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Withings Wi-Fi Digital Body Scale review: Withings Wi-Fi Digital Body Scale

The once undisputed king of household hi-tech Wi-Fi scales can still hold its own.

Brian Bennett Former Senior writer
Brian Bennett is a former senior writer for the home and outdoor section at CNET.
Brian Bennett
5 min read

Back in September 2009, the $159 Withings Body Scale represented the ultimate in household personal weight recording. It tracks your weight, BMI, and percentage body fat over time and is compatible with a slew of Web-based fitness services -- all still laudable skills.

Withings Wi-Fi Digital Body Scale (Black)

Withings Wi-Fi Digital Body Scale

The Good

With modern good looks, the <b>Withings Body Scale</b> tracks weight, BMI, and body fat percentage over time. Data is stored in the cloud and the scale supports many third-party fitness solutions.

The Bad

Despite an inferior build quality, the Body Scale is more expensive than the Fitbit Aria. Its interface is not as intuitive, and Withings' online tools are basic.

The Bottom Line

The $159 ultraflexible Withings Body Scale, once the pinnacle of home weight measurement, is losing its edge in the face of better competition.

That said, newcomers such as the Fitbit Aria plan to give the Body Scale a run for its money with a host of simple yet powerful analysis tools that live in the cloud. Still, the Withings Body Scale offers plenty of flexibility for those who haven't bought into the Fitbit ecosystem.

Unlike HDTVs or smartphones, bathroom scales aren't known for inspiring gadget envy. If you saw the Withings Body Scale, though, perhaps you'd change your tune. Flat, square, and with sleek rounded corners, the Body Scale sports an all black platform constructed from smooth glass. It's an attractive aesthetic which has the look of an iPod Touch, or other fancy consumer electronics gadgets.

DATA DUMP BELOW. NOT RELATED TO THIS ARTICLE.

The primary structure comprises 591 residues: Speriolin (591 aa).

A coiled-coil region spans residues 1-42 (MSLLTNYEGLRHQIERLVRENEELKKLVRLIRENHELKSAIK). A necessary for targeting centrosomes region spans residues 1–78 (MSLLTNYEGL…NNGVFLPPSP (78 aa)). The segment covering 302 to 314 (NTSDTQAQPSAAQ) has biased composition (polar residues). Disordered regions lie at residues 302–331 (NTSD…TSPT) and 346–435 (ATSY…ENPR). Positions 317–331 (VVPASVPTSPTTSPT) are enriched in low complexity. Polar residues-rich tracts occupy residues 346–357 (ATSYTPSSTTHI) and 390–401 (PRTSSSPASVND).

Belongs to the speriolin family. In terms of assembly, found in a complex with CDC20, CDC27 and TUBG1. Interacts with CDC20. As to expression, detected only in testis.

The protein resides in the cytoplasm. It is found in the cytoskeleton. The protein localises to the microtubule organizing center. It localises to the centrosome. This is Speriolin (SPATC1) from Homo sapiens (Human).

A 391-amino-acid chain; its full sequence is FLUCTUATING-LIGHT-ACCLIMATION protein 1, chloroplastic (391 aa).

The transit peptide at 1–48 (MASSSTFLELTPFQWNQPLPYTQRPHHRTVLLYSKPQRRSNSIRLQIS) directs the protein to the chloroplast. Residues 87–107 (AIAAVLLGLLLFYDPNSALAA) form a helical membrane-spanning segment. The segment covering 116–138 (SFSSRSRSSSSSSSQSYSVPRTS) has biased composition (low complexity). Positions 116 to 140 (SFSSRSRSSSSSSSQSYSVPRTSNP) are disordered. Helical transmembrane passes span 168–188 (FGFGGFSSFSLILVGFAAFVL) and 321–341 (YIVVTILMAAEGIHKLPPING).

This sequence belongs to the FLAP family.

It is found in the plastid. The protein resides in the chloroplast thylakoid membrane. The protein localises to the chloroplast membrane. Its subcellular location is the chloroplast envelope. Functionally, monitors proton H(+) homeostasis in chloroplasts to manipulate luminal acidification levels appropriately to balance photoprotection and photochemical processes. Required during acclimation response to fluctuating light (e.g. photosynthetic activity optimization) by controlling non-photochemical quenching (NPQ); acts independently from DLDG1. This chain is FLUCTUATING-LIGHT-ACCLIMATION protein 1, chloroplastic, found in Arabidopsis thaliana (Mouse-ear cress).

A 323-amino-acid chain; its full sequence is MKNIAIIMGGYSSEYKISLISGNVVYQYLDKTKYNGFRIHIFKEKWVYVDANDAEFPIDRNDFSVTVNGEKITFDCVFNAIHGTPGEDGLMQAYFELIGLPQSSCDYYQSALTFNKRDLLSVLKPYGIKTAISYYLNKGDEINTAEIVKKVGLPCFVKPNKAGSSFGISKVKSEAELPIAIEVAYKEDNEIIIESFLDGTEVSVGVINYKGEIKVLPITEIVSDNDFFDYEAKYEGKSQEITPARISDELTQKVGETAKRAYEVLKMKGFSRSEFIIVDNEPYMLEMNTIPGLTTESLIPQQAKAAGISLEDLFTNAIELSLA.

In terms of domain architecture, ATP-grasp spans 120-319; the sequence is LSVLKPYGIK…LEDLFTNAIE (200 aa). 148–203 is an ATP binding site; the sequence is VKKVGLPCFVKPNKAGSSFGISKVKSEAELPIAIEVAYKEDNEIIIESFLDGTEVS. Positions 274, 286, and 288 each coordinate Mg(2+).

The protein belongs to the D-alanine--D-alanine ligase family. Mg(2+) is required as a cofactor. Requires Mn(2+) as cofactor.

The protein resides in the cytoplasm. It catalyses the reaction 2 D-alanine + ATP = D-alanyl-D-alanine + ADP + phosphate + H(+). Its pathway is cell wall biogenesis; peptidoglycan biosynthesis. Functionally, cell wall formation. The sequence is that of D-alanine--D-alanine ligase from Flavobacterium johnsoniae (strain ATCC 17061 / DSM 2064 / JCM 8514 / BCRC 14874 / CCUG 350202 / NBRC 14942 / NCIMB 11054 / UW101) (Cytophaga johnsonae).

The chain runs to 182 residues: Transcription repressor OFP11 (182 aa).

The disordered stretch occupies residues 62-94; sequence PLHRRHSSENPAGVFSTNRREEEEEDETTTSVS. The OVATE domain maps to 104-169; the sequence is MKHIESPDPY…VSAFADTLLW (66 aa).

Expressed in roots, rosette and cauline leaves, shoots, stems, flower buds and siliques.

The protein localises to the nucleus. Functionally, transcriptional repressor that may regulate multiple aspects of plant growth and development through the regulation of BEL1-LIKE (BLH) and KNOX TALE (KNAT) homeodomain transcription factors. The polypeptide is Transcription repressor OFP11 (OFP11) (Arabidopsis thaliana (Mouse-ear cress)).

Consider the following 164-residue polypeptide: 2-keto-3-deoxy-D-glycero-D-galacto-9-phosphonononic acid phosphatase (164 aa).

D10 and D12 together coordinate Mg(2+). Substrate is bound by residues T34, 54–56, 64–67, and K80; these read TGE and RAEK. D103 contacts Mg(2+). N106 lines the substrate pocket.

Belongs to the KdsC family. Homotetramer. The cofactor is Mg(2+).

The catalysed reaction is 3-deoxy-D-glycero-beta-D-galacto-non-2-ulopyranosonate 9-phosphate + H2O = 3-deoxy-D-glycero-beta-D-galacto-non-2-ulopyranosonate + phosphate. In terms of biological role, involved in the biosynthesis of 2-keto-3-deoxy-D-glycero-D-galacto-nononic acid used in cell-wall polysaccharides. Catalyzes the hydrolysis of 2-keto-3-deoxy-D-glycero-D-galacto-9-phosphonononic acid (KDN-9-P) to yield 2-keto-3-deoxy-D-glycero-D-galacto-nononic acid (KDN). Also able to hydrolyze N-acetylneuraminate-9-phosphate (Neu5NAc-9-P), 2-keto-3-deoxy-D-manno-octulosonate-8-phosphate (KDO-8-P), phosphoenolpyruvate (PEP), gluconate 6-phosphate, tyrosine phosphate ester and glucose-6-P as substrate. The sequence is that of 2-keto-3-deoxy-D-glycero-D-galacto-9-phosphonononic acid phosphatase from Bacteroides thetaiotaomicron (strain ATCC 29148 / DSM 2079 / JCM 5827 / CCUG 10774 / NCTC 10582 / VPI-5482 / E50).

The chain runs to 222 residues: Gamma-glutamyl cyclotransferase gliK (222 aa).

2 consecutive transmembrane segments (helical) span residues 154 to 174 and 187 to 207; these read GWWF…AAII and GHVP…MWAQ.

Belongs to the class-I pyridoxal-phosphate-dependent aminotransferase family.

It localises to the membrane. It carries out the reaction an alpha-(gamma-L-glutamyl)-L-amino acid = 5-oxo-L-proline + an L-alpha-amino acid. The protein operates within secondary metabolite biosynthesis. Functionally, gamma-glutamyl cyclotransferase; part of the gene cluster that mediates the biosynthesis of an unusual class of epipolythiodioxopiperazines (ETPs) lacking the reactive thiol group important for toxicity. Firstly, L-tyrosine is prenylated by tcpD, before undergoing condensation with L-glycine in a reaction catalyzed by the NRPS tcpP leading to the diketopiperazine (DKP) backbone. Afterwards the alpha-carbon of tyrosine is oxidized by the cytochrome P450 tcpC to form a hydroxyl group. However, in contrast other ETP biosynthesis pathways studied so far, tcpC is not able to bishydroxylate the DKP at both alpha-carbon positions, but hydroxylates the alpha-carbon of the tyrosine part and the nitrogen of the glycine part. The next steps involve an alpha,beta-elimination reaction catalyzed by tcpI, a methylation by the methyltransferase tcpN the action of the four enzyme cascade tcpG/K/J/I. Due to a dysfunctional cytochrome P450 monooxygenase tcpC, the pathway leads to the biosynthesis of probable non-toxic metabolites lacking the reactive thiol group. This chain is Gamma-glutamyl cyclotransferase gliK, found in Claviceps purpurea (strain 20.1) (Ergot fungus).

The classic, modern Withings Body Scale up close (pictures)

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The platform measures 12.6 inches by 12.6 inches and sits 0.9 inch above the floor. That's lower to the ground than the Body Scale's main competitor, the Fitbit Aria. Even so, the Aria boasts better all-around style and is crafted with more care and sophistication. For example, the Aria is slightly smaller (12.3 inches by 12.3 inches) and almost a full pound lighter than the 5.1-pound Body Scale. I also prefer the Aria's LCD screen, which is framed by an attractive silver ring, to the Body Scale's display that's merely recessed below the platform. I also have no idea why Withings placed a flat silver disc smack-dab in the center of the platform since it doesn't seem to serve any purpose.

The top center of the Withings Body Scale's platform houses a recessed and backlit 2.4-inch-by-1.6-inch LCD screen. Sarah Tew/CNET

Molded from plastic with a silver paint job, perhaps another nod to Apple, the back side of the Withings Body Scale is rather tame. Four plastic risers prop the scale off of the ground but don't provide a firm grip like the rubber feet on the Aria. They also loosely rattle around in their sockets. Also disconcerting is how the Body Scale's flat back flexes visibly when I applied pressure to it with my fingers. Not only is the Fitbit Aria's bubblelike bottom more stable, it looks more striking, too.

A thin battery cover conceals the device's power supply, four AAA batteries. Also located here is a switch to set the scale's digital readout to kilograms, stone, or pounds.

Flipping the Withings Body Scale over reveals its plastic back side painted in silver. Sarah Tew/CNET